Creating Value Through Innovation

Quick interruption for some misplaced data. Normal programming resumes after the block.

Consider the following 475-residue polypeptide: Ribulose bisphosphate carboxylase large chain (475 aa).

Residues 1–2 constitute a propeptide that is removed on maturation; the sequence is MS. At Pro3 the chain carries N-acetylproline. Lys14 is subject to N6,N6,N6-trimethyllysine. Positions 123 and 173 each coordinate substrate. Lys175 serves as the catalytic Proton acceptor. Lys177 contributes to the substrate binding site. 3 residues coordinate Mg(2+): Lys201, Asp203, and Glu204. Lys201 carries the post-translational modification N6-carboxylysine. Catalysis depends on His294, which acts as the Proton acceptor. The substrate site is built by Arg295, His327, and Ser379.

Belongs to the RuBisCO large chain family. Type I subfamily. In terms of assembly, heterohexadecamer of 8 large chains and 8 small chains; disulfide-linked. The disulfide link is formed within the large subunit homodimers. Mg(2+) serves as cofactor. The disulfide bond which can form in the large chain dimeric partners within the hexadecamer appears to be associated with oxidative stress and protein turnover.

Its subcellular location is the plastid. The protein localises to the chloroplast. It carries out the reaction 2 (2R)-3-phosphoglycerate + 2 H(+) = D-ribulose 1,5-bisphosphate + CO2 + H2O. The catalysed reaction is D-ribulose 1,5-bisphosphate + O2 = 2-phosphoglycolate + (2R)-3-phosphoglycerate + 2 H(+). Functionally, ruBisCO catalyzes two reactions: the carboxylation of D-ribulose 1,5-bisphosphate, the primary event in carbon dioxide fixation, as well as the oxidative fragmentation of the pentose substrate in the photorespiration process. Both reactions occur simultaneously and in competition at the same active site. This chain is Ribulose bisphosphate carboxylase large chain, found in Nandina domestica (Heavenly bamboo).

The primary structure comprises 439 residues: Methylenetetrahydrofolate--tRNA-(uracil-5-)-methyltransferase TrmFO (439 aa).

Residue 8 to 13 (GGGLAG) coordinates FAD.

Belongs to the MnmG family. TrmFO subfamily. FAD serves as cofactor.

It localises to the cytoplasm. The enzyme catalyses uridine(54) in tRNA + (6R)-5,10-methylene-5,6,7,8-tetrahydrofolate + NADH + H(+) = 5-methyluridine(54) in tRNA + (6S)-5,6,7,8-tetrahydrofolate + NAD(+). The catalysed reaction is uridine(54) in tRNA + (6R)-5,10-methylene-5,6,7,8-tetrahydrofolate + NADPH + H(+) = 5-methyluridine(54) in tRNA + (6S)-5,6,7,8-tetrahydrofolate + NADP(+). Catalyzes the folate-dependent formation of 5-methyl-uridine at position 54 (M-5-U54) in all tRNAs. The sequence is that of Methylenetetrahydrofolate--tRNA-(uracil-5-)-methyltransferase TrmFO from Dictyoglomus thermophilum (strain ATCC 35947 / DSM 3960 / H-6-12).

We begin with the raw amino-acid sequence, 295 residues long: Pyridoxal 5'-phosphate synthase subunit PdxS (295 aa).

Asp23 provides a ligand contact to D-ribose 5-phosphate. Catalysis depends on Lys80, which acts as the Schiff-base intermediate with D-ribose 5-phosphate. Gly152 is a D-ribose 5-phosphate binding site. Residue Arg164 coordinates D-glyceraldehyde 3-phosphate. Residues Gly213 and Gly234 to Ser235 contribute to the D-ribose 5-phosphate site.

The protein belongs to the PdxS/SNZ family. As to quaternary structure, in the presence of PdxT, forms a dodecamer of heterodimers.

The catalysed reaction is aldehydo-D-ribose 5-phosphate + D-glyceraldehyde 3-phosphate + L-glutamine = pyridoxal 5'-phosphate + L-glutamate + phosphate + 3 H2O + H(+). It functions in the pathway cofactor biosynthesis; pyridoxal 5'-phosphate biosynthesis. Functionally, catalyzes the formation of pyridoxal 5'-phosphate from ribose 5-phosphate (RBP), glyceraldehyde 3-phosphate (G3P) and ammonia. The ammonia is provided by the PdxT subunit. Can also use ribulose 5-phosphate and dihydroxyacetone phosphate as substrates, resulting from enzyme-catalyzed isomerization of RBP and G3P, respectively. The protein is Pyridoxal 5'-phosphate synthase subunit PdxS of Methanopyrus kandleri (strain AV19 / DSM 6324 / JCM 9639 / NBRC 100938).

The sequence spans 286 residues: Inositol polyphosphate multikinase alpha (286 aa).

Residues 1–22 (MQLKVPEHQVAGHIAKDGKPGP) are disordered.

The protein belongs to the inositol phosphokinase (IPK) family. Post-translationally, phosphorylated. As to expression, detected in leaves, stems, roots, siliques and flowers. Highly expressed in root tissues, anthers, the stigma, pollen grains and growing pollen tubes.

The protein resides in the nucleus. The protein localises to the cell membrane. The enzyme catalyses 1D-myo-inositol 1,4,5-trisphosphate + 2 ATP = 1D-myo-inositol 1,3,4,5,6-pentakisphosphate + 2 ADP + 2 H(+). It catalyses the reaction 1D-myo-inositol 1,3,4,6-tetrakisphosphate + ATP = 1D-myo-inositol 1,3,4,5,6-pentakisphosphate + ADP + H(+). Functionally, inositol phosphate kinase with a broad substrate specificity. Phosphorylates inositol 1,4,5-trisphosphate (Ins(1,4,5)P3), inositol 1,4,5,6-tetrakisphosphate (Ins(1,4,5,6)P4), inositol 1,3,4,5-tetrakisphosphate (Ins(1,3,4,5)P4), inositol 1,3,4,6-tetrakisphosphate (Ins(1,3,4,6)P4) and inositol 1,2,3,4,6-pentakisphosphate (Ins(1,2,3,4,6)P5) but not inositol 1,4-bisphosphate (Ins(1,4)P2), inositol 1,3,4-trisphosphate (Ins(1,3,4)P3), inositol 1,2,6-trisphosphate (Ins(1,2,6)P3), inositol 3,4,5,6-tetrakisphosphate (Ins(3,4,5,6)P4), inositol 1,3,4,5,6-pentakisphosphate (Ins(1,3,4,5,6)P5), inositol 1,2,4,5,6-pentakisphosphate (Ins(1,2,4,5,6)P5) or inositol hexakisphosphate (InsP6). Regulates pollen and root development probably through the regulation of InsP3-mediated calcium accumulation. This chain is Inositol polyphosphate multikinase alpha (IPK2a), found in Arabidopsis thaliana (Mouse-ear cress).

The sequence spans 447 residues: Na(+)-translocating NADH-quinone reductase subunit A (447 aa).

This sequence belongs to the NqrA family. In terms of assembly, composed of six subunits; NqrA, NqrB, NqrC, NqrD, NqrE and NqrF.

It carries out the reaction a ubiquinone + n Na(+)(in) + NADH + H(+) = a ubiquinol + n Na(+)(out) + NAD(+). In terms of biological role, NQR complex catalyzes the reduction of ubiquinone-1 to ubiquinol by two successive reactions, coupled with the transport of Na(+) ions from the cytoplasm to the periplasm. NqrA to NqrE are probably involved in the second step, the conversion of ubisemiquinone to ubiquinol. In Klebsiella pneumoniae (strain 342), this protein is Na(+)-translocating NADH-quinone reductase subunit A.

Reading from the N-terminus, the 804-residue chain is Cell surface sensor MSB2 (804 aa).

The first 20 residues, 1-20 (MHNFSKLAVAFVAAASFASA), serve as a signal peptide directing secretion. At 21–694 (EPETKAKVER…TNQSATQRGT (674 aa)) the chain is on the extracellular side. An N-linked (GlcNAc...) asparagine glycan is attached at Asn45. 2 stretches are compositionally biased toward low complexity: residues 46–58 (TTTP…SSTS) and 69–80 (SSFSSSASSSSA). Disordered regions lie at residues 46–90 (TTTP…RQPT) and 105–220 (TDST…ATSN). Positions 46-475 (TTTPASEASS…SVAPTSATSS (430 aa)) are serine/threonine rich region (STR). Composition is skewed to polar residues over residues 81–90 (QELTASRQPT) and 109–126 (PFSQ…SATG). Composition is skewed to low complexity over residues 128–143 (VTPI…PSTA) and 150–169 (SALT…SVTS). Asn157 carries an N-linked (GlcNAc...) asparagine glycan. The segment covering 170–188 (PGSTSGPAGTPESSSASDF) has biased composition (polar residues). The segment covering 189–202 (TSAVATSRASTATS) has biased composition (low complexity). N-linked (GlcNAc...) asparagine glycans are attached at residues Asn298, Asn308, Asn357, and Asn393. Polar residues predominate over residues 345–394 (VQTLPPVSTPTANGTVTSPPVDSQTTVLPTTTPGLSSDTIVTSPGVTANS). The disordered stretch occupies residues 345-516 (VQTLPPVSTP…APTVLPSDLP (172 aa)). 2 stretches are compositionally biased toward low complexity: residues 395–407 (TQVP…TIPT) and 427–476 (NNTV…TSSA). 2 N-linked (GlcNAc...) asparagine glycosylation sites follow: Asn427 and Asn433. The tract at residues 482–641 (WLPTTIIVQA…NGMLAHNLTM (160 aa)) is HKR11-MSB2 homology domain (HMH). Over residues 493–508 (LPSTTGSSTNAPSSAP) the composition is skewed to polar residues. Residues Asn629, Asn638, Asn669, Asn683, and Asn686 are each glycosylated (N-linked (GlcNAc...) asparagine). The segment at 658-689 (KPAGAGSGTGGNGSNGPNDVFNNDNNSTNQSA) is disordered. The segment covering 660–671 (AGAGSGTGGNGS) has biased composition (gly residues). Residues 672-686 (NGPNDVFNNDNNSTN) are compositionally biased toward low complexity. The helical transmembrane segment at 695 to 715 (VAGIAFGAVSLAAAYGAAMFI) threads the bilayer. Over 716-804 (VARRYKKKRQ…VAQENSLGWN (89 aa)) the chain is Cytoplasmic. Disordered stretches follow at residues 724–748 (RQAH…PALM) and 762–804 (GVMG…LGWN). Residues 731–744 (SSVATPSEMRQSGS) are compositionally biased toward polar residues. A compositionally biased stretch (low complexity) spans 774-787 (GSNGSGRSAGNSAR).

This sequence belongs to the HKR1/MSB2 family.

Innovation is often poorly understood and rarely harnessed to unlock the full value potential available within companies. In this discussion, Nick Pennell and Greg Lavery present the value of innovation and how to capture it, reflecting on their recent work in the field. Innovation is simply about harnessing good ideas and seeing them through their development and implementation across a company. Done properly, such ideas can increase revenue, reduce costs, improve competitive advantage, improve company sustainability – and in doing so lift staff productivity and morale through seeing their ideas come to life. An effective innovation process must follow three principles: Inclusivity: best practice innovation companies (e.g. 3M, Google) make innovation part of everyone’s job description; after all, good ideas can come from anywhere and everywhere. Strategic fit: Innovation priorities must fit with the corporate strategy and vision. We have seen numerous examples where priorities for innovation are not set clearly, leading to sub-optimal cost and resource allocation.  Linked to this, motivating staff participation often works best where innovation is connected to both the corporate strategy and a ‘higher purpose’ – this is where a sustainability lens can be invaluable. Tightly defined innovation brief:  big picture, ‘blue sky’ thinking has its place early in priority setting, but results occur much more quickly if staff are focussed on solving well-defined challenges. Applying these themes, we recommend that companies adopt an innovation cycle which includes four key processes: Priority setting to ensure that the whole organisation, including senior management, share the same innovation goals. The bigger the organisation, the more important this is to ensure that parts of the organisation do...